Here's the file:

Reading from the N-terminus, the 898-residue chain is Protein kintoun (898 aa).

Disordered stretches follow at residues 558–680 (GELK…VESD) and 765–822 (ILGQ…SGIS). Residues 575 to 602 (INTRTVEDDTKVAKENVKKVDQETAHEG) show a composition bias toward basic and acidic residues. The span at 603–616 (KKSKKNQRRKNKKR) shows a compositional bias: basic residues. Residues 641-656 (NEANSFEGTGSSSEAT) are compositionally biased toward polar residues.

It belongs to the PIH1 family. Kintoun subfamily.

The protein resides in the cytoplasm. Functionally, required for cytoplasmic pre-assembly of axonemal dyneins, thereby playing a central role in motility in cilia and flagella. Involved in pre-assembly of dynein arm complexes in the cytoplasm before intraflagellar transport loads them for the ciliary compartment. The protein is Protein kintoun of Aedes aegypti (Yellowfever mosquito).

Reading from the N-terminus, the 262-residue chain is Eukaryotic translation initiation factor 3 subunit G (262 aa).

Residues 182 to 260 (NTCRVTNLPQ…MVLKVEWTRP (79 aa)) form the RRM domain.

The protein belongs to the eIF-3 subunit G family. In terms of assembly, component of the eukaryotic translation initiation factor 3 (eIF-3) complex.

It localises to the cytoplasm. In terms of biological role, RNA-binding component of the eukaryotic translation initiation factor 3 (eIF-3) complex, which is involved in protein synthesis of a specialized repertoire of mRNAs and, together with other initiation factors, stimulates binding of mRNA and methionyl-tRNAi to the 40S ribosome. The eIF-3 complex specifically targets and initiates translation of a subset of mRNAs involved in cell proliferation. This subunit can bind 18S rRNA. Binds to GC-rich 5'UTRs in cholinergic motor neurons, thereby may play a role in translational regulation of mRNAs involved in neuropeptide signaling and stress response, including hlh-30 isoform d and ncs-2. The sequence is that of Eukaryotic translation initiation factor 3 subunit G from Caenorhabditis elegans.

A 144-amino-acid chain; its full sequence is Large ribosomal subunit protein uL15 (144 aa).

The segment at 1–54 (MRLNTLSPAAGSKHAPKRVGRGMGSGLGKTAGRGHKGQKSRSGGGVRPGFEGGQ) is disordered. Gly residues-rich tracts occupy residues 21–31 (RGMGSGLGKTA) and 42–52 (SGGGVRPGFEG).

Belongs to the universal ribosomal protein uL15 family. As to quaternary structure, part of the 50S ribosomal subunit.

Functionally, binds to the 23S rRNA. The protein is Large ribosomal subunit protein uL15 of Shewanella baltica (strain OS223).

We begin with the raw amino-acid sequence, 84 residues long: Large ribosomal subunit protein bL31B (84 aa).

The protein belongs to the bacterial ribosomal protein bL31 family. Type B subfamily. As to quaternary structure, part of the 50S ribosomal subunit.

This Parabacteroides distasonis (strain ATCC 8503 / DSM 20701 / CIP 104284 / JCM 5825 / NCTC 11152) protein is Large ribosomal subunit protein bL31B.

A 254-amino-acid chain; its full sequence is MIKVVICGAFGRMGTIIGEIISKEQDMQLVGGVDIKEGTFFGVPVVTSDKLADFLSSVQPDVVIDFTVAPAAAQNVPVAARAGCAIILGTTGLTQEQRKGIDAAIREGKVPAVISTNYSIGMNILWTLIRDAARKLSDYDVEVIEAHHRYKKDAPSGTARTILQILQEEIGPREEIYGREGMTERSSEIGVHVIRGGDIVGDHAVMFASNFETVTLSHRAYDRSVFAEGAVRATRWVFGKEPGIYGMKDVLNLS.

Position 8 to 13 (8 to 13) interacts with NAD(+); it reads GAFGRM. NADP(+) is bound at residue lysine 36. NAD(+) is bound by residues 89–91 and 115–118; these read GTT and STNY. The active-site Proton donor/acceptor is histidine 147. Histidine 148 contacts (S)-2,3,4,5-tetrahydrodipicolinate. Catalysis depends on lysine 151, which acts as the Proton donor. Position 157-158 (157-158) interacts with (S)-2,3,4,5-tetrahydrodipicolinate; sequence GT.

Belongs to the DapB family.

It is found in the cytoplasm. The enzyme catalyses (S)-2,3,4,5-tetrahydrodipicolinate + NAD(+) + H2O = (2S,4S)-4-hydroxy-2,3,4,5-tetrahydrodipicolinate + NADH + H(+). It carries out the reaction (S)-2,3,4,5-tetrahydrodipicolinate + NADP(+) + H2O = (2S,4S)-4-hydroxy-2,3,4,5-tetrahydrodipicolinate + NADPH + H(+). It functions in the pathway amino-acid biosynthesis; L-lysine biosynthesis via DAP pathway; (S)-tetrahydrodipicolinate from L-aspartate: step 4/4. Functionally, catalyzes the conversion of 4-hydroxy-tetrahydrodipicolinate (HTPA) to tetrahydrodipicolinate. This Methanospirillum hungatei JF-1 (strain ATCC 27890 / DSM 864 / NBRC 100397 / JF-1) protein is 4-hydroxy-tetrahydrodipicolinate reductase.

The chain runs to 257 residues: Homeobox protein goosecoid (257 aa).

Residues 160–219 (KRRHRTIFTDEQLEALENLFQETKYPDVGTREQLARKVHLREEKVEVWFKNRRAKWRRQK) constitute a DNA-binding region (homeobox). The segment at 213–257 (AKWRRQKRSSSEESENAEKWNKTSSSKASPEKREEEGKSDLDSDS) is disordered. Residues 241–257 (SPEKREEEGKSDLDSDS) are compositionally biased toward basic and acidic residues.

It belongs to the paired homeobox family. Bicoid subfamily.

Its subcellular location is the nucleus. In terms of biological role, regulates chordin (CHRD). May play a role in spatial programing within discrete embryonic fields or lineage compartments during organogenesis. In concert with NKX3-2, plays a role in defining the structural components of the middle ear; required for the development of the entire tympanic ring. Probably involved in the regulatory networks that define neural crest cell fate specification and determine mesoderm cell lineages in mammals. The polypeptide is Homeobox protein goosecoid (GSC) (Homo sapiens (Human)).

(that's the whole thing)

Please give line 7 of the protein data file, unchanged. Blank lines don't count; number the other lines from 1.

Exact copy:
The protein belongs to the eIF-3 subunit G family. In terms of assembly, component of the eukaryotic translation initiation factor 3 (eIF-3) complex.